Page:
Herbert’s research interests focus understanding how fungi transition from environmental saprophytes to opportunistic pathogens focusing on how they interact and adapt to their environments, and the consequences these modifications have on disease progression. This includes, but is not limited to, understanding how fungi adapt to specific environmental signals (i.e. CO2, pH, temperature, pesticides, metabolites etc.), but also how fungi interact with other opportunistic pathogens and members of the microbiome and how this influences pathogenicity and antifungal susceptibility responses. Herbert is also passionate about infection modeling using several in-vitro and in-vivo infection tools, including, but not limited to, mice, zebrafish, Galleria mellonella, and amoebae (Dictyostelium discoideum). email@example.com or firstname.lastname@example.org
Liliane Mukaremera, PhD
is a Lecturer in the MRC Centre for Medical Mycology, Department of Biosciences, University of Exeter, England, UK. Email: L.Mukaremera@exeter.ac.uk
Born and raised in Rwanda (East Africa), I have faced first-hand the problems related to infectious diseases. For this reason, I have chosen to dedicate my career to address infectious diseases associated with high rates of mortality and morbidity in Africa. Sub-Saharan Africa has some of the highest burdens of life-threatening fungal infections in the world, and fungal diseases such as cryptococcosis kill more people than tuberculosis. My current research interests focus on understanding morphological factors, specifically cell wall modifications, which influence Cryptococcus neoformans pathogenesis and disease outcome. The cell wall is a unique structure to fungi (absent in mammals), and therefore is a great target choice for the development of new antifungal drugs. At present, there are no drug treatments for cryptococcal infection that target the cell wall. We are currently working on characterizing Cryptococcus neoformans cell wall as a potential antifungal drug target. My career goal is to establish a translational research program performing impactful science aimed at improving human health in Sub-Saharan Africa.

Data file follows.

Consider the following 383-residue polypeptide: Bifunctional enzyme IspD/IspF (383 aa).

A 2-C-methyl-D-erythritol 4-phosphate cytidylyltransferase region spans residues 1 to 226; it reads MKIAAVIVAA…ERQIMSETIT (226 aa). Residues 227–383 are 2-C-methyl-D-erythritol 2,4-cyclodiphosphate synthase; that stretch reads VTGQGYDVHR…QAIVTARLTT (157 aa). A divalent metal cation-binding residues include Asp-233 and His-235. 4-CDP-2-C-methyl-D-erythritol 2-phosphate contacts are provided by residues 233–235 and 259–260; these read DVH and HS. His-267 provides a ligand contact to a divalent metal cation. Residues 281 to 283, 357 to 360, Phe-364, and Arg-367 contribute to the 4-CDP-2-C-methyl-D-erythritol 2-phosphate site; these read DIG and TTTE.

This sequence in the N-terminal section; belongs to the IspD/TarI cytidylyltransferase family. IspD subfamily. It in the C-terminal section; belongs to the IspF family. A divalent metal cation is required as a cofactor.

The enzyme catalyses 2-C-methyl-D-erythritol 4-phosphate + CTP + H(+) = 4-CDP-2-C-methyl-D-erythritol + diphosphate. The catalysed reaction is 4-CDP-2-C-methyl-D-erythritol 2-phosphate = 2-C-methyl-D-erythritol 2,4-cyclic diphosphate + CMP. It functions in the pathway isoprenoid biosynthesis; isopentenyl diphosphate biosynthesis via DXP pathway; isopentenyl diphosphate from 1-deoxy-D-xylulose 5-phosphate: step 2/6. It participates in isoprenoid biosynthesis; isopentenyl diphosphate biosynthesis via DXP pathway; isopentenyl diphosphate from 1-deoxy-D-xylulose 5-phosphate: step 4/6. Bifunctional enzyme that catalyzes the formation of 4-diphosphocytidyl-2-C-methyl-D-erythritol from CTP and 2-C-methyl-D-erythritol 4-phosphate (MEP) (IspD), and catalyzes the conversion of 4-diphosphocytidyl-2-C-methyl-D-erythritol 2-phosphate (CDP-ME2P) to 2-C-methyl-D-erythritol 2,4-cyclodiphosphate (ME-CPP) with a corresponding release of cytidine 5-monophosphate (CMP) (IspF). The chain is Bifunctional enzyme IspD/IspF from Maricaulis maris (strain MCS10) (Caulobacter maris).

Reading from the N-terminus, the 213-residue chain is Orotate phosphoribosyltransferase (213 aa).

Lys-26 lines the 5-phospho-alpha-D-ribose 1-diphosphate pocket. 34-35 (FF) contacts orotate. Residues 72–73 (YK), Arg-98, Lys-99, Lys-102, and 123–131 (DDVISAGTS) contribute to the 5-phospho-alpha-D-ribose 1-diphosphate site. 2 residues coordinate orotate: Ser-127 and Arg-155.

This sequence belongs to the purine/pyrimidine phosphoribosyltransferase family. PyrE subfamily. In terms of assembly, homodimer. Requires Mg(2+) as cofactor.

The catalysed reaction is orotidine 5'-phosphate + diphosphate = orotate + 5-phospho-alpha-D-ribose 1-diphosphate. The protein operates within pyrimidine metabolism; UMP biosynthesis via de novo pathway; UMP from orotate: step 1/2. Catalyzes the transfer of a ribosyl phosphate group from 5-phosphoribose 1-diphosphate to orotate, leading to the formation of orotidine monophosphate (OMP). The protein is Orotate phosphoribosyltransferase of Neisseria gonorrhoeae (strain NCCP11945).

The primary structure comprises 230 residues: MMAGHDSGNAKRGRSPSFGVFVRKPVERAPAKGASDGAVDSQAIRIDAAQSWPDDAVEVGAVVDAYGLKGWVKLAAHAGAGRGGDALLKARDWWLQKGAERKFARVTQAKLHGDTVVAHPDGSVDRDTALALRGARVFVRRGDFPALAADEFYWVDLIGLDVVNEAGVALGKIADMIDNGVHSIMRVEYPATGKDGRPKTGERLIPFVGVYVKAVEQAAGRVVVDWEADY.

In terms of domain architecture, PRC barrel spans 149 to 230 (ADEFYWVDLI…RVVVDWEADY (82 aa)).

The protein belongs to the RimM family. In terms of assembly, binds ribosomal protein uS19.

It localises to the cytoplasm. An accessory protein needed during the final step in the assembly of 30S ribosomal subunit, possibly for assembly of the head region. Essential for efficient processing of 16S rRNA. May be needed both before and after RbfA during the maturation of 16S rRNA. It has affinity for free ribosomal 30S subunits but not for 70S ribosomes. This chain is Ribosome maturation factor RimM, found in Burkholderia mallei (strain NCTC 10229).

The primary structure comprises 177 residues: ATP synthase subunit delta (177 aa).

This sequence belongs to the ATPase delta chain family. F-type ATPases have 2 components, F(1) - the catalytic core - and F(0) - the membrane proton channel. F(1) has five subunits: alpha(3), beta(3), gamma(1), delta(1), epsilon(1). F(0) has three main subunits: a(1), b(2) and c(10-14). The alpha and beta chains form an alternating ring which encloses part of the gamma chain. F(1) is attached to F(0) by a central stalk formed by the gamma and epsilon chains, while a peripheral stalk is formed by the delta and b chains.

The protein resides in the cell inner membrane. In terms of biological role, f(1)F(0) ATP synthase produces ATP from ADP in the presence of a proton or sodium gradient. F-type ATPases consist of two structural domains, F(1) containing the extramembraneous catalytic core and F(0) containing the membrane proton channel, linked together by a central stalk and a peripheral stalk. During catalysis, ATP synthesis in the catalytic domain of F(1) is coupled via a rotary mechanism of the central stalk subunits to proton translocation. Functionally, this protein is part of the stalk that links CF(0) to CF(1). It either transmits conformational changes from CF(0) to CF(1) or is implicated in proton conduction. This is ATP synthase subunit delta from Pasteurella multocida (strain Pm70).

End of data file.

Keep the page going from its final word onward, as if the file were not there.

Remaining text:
Rita Oladele, MD, PhD
is a senior lecturer at the University of Lagos, Nigeria. She is the President of the Medical Mycology Society of Nigeria (MMSN) and holds a specialist qualification in clinical microbiology. She obtained her PhD in 2018 under the supervision of Dr. David Denning at the University of Manchester, UK. Her research interests are on pulmonary fungal infections and has served as the principal investigator for multisite surveys related to fungal pathogens, including a multi-center cryptococcal antigen screening survey and a multicenter survey on histoplasmosis.
Marcio Rodrigues, PhD
is a senior investigator at the Carlos Chagas Institute, Oswaldo Cruz Foundation, Brasil. His group has been working on fungal physiology and cell biology in recent years. Their primary interest is fungal secretion, particularly extracellular vesicles. They are also interested in discussing international collaboration mechanisms, reasonable policies for publication charges, raising funds for neglected diseases, and using scientific metrics as a tool for decision making.
Rebecca Shapiro, PhD
is an Assistant Professor in the Department of Molecular and Cellular Biology at the University of Guelph. Her research focuses on fungal genetics and functional genomics of Candida pathogens. Her lab is developing and applying new functional genomic tools to address important questions in Candida pathogenesis and antifungal drug resistance.
Linqi Wang, PhD
is a professor at the State Key Laboratory of Mycology, Institute of Microbiology, Chinese Academy of Sciences. His group is exploring the mechanisms for environmental adaptation strategies in human fungal pathogens and how they are applied to achieving fungal pathogenicity and drug resistance. His research may open new avenues for antifungal therapy development and suggest better ways to control fungal diseases.